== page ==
Some on D.C. Council urge Thomas to step down from committee

A day after D.C. Council member Harry Thomas Jr. was accused of directing more than $300,000 in taxpayer money for his personal use, several colleagues have privately suggested that he should relinquish his powerful chairmanship of the Economic Development Committee while the matter proceeds in the courts.

Thomas (D-Ward 5) told reporters early Tuesday that he is “going to do what’s best for this institution” but that he is not considering stepping down. “The subject matter here has nothing to do with my committee chairmanship,” he said in the John A. Wilson Building.

But after a closed-door afternoon meeting of the council’s 13 members, Thomas would not reaffirm that statement. In the meeting, convened by Chairman Kwame R. Brown (D) after the day’s legislative business, several members said, they told Thomas he should step down from the panel pending the case’s outcome.

The meeting was closed to the media after the council members voted to take advantage of an exception in the city’s open-meetings law to discuss “matters relating to the employment of government employees, appointees, or officials.”

Three council members who spoke on the condition of anonymity because of Brown’s wishes to keep the meeting private described a candid and somber tone. Thomas, who spoke first, did not directly address the allegations in Attorney General Irvin B. Nathan’s civil lawsuit but said he would be vindicated. Each member then spoke in turn, with several suggesting that Thomas’s continued leadership of his committee could be a distraction for the council.

After the meeting, which lasted less than an hour, Brown announced that no action would be taken until Wednesday. Changing committee assignments requires a majority vote of the council.

“We want there to be a process,” said Brown, who said he would have additional conversations with members Tuesday evening. “We want to move quickly, but we also want to be diligent about it.”

Privately, multiple council members said they are concerned that Thomas, who is accused of spending city money on a $60,000 sport-utility vehicle and various trips, could remain head of the panel, which exerts great influence over public and private development matters. Nathan’s lawsuit alleges that Thomas accepted more than $80,000 in undisclosed charitable donations to his “Team Thomas” nonprofit group — including from developers and other businesses that have or have had matters before the council.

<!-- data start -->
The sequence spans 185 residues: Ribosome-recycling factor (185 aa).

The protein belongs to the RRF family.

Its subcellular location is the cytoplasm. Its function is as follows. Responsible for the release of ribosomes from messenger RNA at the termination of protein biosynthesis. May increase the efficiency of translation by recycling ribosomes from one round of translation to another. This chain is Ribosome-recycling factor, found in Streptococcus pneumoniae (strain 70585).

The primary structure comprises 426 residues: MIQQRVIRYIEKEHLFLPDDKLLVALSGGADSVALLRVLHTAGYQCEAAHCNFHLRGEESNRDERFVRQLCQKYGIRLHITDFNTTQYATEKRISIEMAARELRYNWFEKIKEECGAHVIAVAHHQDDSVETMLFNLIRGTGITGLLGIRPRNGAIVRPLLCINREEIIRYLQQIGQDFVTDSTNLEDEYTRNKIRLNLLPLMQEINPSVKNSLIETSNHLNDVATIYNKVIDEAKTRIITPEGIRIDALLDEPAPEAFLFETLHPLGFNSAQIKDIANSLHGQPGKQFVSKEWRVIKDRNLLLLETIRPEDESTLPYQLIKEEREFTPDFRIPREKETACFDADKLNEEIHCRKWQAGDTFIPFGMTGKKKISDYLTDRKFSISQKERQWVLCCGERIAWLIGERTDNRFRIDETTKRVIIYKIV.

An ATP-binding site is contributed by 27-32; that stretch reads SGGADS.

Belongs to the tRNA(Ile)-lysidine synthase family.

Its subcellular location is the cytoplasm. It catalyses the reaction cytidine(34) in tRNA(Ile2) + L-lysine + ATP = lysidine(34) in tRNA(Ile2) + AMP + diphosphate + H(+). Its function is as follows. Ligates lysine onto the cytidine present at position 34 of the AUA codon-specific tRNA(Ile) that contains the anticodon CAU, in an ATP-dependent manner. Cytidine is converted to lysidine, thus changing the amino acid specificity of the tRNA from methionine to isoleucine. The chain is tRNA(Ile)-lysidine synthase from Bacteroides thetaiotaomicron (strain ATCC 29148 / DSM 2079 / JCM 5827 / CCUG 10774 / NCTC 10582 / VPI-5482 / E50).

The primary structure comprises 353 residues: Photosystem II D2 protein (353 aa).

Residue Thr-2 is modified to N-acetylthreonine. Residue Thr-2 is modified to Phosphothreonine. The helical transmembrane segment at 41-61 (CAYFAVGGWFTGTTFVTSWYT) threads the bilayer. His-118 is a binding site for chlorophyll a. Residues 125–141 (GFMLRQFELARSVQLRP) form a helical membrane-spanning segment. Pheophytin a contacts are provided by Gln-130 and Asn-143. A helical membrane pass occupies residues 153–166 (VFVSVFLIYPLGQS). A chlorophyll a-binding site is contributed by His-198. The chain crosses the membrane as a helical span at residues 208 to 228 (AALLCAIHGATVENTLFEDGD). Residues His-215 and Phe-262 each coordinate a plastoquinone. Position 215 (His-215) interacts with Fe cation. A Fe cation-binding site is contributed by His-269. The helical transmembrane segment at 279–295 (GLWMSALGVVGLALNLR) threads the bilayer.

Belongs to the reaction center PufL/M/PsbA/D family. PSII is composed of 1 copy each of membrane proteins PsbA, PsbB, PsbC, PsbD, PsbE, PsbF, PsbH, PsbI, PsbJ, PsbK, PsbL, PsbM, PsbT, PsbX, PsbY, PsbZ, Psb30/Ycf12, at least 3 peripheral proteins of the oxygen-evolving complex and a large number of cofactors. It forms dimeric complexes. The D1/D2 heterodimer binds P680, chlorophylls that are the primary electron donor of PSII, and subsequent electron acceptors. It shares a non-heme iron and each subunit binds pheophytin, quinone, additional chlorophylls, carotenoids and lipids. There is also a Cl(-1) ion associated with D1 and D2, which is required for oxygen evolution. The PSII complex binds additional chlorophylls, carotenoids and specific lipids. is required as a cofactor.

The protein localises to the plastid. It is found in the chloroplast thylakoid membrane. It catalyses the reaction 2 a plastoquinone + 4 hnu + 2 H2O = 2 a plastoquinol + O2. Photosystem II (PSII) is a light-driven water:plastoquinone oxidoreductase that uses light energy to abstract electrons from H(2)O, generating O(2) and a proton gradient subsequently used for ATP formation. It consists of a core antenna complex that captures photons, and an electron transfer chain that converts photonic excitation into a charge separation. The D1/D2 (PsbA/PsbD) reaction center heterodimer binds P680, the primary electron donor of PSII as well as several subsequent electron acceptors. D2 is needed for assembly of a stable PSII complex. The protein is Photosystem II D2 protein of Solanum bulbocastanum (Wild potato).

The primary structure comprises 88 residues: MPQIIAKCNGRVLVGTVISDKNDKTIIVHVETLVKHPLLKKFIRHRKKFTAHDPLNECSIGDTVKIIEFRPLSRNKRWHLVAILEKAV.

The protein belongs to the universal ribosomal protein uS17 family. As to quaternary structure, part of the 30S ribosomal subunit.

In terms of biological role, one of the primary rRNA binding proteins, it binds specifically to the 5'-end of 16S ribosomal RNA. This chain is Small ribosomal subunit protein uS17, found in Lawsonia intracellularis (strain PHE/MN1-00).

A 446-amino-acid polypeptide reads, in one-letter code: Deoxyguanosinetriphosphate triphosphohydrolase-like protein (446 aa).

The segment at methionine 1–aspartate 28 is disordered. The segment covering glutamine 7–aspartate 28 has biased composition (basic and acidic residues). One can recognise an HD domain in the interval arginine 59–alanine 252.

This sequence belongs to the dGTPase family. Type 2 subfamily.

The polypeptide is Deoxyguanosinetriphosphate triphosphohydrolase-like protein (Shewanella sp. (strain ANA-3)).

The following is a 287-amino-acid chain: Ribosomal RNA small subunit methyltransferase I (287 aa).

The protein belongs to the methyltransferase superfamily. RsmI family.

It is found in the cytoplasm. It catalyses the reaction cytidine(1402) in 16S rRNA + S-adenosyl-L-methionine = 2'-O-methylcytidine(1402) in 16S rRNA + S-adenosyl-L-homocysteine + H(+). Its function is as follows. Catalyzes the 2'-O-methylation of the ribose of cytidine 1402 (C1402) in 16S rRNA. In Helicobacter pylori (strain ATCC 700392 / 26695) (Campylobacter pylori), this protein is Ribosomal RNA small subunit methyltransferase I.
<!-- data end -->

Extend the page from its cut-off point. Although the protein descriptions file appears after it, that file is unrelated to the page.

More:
Council members were measured in their public comments Tuesday. Tommy Wells (D-Ward 6) said he was “very upset” by the allegations. “If true,” he said, “he’s got to be held accountable to the fullest extent of the law.”

“It’s really serious,” said Yvette Alexander (D-Ward 7). “I’ve known Harry personally for the most part of my life. I know the person he is. It will be very upsetting to me if these allegations are true.”

But Alexander said she did not think Thomas should have to give up any council responsibilities while the matter is investigated. “I don’t think the Economic Development Committee has anything to do with the allegations. Until the allegations are proven, I don’t think action should be taken.”

There is precedent for removing a committee chairman: Jim Graham (D-Ward 1) voluntarily relinquished oversight of the taxicab industry after his chief of staff was arrested in September 2009 on suspicion of accepting a bribe from taxi company owners. Graham has not been charged in the ongoing federal investigation. Marion Barry (D-Ward 8) was stripped of the chairmanship of the Housing and Urban Affairs Committee in March 2010 after he was found to have given contracts to a girlfriend and directed earmarks to nonprofit groups he created.

Mayor Vincent C. Gray (D), who was council chairman during those episodes, declined to comment Tuesday, saying only: “We’ll see how this turns out.”

In Tuesday’s legislative business, the council approved a ward redistricting plan that eschewed an earlier proposal to split the “Hill East” neighborhood, now in Ward 6, with Ward 7. Under the plan given initial approval, however, the D.C. General Hospital campus and the D.C. Jail would shift to Ward 7.

Members also approved a bill that would establish a Department of Forensic Sciences, and confirmed directors for the Department of Insurance, Securities and Banking and the Office of Veterans Affairs. William P. White and Matthew J. Cary, respectively, were approved without objection.

Mike DeBonis covers Congress and national politics for The Washington Post. He previously covered D.C. politics and government from 2007 to 2015.

local

dc-politics

Success! Check your inbox for details. You might also like:

Please enter a valid email address

See all newsletters

Comments
Show Comments
Most Read Local

local

dc-politics

Success! Check your inbox for details.

See all newsletters